Mr Chau wears a jacket and glasses, and stands in front of the ocean.

Two years since Australian prisoner of conscience, Chau Van Kham, locked up in Viet Nam, has spoken to his wife

The family of Australian father of two, Chau Van Kham, are this week marking the two year anniversary of his arrest and incarceration in Viet Nam. The former baker from Sydney, who suffers from a number of medical issues, will also be turning 72 years old. But he won’t be talking to his wife and family on that day. He hasn’t spoken to family here in Australia for two years.

Mr Chau, who was sentenced to 12 years in prison for being a member of the political party Viet Tan, is not allowed to speak to his family in Australia directly and any letters he writes to them are read by the Vietnamese authorities before they can be sent on to his family.

Mr Chau’s wife of 38 years, Chau Thi Quynh Trang, said not being able to speak directly to her husband for almost two years has taken a terrible toll on her and the rest of the family.

Prison conditions in Viet Nam are notoriously harsh, with regular testimonies from detainees about the poor food quality, lack of drinking water and the absence of adequate medical treatment. Furthermore, prisoners of conscience often face additional harassment, intimidation and ill-treatment.

“My husband went to Viet Nam to monitor the human rights situation on the ground there,” Mrs Chau said. “Within hours of arriving, he was arrested and I haven’t spoken to him since. We miss him so much – just to hear his voice, hear that he is OK – would be better than this terrible silence.”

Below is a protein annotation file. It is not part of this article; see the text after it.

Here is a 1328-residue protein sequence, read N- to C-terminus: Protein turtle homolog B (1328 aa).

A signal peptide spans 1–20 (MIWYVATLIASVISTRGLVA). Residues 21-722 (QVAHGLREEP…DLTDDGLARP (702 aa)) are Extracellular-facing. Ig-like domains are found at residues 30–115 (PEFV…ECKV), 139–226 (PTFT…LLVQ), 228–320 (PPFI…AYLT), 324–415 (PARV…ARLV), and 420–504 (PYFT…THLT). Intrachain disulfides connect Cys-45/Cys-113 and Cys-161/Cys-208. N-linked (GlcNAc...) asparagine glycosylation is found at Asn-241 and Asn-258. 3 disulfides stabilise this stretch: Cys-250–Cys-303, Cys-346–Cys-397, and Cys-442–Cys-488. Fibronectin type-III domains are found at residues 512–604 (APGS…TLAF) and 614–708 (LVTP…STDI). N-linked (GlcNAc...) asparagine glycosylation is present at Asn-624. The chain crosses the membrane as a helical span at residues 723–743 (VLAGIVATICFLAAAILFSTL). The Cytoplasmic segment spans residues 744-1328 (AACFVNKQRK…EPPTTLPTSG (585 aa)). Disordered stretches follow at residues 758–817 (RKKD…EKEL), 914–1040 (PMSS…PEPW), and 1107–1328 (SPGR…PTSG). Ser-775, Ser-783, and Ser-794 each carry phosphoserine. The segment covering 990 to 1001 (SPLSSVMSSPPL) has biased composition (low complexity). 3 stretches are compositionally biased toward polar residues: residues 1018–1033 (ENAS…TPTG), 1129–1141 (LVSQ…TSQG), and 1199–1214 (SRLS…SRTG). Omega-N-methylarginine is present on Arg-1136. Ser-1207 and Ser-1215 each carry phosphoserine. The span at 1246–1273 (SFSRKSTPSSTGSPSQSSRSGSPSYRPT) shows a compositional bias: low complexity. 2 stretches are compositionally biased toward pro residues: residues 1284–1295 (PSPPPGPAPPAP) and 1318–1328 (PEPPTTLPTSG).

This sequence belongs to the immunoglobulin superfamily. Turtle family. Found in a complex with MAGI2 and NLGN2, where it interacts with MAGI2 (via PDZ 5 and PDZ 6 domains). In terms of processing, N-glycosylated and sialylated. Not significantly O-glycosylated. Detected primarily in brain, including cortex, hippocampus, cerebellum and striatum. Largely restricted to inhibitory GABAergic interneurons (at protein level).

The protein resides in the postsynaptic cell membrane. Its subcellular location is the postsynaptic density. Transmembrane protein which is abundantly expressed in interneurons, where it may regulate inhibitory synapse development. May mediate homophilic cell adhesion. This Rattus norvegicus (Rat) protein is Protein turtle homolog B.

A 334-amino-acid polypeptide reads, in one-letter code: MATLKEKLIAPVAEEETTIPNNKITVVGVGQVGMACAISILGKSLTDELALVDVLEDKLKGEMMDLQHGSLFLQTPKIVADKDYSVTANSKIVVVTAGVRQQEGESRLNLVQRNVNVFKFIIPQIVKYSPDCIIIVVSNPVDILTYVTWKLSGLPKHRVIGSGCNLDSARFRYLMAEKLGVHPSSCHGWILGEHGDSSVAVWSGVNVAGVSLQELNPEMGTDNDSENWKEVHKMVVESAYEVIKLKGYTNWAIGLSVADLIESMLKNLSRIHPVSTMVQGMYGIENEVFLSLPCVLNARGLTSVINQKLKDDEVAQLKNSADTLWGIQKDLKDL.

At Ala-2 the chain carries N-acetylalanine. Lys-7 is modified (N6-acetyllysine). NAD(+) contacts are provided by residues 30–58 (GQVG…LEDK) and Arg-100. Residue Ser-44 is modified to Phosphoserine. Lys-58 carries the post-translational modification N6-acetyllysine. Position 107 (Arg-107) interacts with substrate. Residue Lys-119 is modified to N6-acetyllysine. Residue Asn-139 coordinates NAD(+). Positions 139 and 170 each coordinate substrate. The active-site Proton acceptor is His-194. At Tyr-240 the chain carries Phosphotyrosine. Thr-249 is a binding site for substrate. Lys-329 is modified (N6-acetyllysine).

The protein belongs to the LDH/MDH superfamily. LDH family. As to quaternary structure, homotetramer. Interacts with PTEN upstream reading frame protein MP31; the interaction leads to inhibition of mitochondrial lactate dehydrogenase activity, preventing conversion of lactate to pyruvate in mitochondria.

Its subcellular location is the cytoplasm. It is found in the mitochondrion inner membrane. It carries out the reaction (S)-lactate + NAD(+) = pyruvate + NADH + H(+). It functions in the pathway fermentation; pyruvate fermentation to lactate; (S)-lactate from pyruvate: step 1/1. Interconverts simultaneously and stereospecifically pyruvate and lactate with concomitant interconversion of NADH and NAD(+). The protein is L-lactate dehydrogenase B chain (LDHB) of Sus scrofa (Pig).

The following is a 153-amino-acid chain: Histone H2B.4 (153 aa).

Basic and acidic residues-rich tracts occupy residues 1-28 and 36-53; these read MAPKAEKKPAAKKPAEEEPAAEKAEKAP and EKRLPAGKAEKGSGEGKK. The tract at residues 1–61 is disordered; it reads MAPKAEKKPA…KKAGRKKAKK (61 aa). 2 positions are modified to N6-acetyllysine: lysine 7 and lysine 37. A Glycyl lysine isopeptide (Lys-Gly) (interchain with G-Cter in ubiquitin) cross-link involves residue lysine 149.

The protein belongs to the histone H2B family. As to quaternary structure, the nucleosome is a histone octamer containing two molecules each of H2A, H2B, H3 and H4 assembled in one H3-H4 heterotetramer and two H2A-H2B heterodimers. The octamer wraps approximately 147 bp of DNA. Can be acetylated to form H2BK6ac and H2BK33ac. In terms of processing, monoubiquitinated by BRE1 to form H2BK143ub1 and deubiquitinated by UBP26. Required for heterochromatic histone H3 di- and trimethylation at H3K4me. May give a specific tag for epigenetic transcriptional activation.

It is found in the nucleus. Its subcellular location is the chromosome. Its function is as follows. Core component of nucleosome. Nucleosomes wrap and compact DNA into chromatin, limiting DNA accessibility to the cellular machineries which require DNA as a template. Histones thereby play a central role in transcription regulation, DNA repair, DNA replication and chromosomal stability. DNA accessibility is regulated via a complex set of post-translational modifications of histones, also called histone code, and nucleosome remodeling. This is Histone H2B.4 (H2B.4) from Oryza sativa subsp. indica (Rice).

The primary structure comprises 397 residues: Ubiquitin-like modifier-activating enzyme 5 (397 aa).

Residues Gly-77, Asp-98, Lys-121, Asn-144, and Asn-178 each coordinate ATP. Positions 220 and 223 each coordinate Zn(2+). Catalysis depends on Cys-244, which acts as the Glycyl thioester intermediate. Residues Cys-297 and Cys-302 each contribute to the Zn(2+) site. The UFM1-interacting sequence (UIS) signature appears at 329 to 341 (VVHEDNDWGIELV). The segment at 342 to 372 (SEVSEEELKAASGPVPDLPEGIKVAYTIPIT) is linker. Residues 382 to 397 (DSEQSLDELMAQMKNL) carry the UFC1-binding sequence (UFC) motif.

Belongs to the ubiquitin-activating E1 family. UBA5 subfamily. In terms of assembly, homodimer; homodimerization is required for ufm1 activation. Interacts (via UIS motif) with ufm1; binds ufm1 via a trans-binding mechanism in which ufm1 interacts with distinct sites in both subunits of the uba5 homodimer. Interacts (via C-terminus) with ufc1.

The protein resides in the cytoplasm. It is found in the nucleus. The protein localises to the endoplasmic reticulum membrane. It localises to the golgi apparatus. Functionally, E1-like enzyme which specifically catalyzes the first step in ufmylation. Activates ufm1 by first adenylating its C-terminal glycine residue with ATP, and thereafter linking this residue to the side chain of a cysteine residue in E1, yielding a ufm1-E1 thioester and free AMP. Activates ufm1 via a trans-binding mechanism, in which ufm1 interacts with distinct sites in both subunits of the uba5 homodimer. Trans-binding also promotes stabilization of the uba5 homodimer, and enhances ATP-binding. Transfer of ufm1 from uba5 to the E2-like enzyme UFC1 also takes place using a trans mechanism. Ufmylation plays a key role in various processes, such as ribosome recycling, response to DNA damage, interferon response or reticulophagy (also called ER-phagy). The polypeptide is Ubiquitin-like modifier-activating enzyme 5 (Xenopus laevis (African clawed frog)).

In almost two years, Mr Chau has been permitted only one family visit from his sister in June 2020, and a monthly 10-minutes phone call with his nephew since August. Any visit from family in Viet Nam is now more difficult, even if he were to be given family access, after he was moved to a prison three hours outside Ho Chi Minh City. Visits from consular officials are also infrequent.

Mr Chau’s lawyer, Dan Phuong Nguyen, said the lack of information surrounding the case from Australian government officials had been frustrating. “We know very little about how Kham is doing and how much progress officials here are putting into securing his release. At his age, with his medical issues, he should be a priority and we implore Marise Payne and the Department of Foreign Affairs and Trade to do more to ensure Mr Chau will soon be home with his family.”


Mr Chau Van Kham, a Vietnamese Australian, was detained in Vietnam in January 2019.

A baker from Sydney, Mr Chau joined an unregistered Vietnamese overseas-based political party, Viet Tan, in 2010. In addition to advocating for democracy and human rights in Vietnam, he also organised fundraising events for his organisation within the Vietnamese community in Australia.

Mr Chau was found guilty of “terrorism to oppose the people’s government” under article 113 of the 2015 Penal Code and sentenced to 12 years in prison by a Vietnamese court.

Up until his appeal, Mr Chau was being held in a detention centre. He was then moved to a new location without the knowledge of his family.

In June 2020, the family was informed he had been moved to Thu Duc prison, three hours from Ho Chi Minh City. A consular visit was also received around this time.

Amnesty International Australia, Dan Phuong Nguyen and Chau Trang have met with representatives of Foreign Minister Marise Payne, DFAT and other Members of Parliament to urge the Australian government to do more to bring Mr Chau home.